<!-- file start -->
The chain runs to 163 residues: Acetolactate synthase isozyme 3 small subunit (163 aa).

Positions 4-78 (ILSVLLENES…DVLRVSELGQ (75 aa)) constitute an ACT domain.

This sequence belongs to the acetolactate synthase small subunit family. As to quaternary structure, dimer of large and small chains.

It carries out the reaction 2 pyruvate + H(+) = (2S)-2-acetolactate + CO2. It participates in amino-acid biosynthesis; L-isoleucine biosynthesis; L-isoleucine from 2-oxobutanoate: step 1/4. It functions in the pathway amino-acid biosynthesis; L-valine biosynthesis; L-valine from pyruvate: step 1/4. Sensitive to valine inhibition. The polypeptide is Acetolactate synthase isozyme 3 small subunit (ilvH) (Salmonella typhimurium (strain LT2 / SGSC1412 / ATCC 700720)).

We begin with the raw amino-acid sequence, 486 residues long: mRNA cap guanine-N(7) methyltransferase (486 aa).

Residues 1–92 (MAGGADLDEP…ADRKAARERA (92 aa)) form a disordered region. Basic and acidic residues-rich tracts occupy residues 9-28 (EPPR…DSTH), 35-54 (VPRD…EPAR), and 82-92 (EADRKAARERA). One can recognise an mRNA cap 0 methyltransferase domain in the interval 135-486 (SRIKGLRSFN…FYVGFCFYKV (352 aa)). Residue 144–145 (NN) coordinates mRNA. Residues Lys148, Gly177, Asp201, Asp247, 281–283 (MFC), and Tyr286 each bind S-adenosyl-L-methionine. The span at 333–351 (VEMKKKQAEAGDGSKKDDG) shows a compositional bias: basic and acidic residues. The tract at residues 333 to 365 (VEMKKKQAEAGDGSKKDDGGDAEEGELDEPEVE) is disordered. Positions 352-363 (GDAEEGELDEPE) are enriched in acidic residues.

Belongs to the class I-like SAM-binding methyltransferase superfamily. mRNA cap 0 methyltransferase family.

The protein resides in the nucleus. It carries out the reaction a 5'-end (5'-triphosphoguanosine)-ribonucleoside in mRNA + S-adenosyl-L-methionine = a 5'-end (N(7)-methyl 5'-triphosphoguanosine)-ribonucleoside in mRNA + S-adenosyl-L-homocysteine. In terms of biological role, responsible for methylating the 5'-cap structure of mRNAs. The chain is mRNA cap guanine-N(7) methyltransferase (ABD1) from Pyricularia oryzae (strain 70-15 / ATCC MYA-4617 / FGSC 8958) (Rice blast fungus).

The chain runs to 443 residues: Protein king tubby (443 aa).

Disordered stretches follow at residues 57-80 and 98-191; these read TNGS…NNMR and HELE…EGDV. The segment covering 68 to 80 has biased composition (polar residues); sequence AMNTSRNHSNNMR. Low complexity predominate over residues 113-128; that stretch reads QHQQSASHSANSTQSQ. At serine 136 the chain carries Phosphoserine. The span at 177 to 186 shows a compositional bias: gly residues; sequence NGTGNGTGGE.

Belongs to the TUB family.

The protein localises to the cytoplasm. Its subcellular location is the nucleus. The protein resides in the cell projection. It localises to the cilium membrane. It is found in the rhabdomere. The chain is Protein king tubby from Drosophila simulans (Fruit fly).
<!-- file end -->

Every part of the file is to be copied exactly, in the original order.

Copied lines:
The chain runs to 163 residues: Acetolactate synthase isozyme 3 small subunit (163 aa).

Positions 4-78 (ILSVLLENES…DVLRVSELGQ (75 aa)) constitute an ACT domain.

This sequence belongs to the acetolactate synthase small subunit family. As to quaternary structure, dimer of large and small chains.

It carries out the reaction 2 pyruvate + H(+) = (2S)-2-acetolactate + CO2. It participates in amino-acid biosynthesis; L-isoleucine biosynthesis; L-isoleucine from 2-oxobutanoate: step 1/4. It functions in the pathway amino-acid biosynthesis; L-valine biosynthesis; L-valine from pyruvate: step 1/4. Sensitive to valine inhibition. The polypeptide is Acetolactate synthase isozyme 3 small subunit (ilvH) (Salmonella typhimurium (strain LT2 / SGSC1412 / ATCC 700720)).

We begin with the raw amino-acid sequence, 486 residues long: mRNA cap guanine-N(7) methyltransferase (486 aa).

Residues 1–92 (MAGGADLDEP…ADRKAARERA (92 aa)) form a disordered region. Basic and acidic residues-rich tracts occupy residues 9-28 (EPPR…DSTH), 35-54 (VPRD…EPAR), and 82-92 (EADRKAARERA). One can recognise an mRNA cap 0 methyltransferase domain in the interval 135-486 (SRIKGLRSFN…FYVGFCFYKV (352 aa)). Residue 144–145 (NN) coordinates mRNA. Residues Lys148, Gly177, Asp201, Asp247, 281–283 (MFC), and Tyr286 each bind S-adenosyl-L-methionine. The span at 333–351 (VEMKKKQAEAGDGSKKDDG) shows a compositional bias: basic and acidic residues. The tract at residues 333 to 365 (VEMKKKQAEAGDGSKKDDGGDAEEGELDEPEVE) is disordered. Positions 352-363 (GDAEEGELDEPE) are enriched in acidic residues.

Belongs to the class I-like SAM-binding methyltransferase superfamily. mRNA cap 0 methyltransferase family.

The protein resides in the nucleus. It carries out the reaction a 5'-end (5'-triphosphoguanosine)-ribonucleoside in mRNA + S-adenosyl-L-methionine = a 5'-end (N(7)-methyl 5'-triphosphoguanosine)-ribonucleoside in mRNA + S-adenosyl-L-homocysteine. In terms of biological role, responsible for methylating the 5'-cap structure of mRNAs. The chain is mRNA cap guanine-N(7) methyltransferase (ABD1) from Pyricularia oryzae (strain 70-15 / ATCC MYA-4617 / FGSC 8958) (Rice blast fungus).

The chain runs to 443 residues: Protein king tubby (443 aa).

Disordered stretches follow at residues 57-80 and 98-191; these read TNGS…NNMR and HELE…EGDV. The segment covering 68 to 80 has biased composition (polar residues); sequence AMNTSRNHSNNMR. Low complexity predominate over residues 113-128; that stretch reads QHQQSASHSANSTQSQ. At serine 136 the chain carries Phosphoserine. The span at 177 to 186 shows a compositional bias: gly residues; sequence NGTGNGTGGE.

Belongs to the TUB family.

The protein localises to the cytoplasm. Its subcellular location is the nucleus. The protein resides in the cell projection. It localises to the cilium membrane. It is found in the rhabdomere. The chain is Protein king tubby from Drosophila simulans (Fruit fly).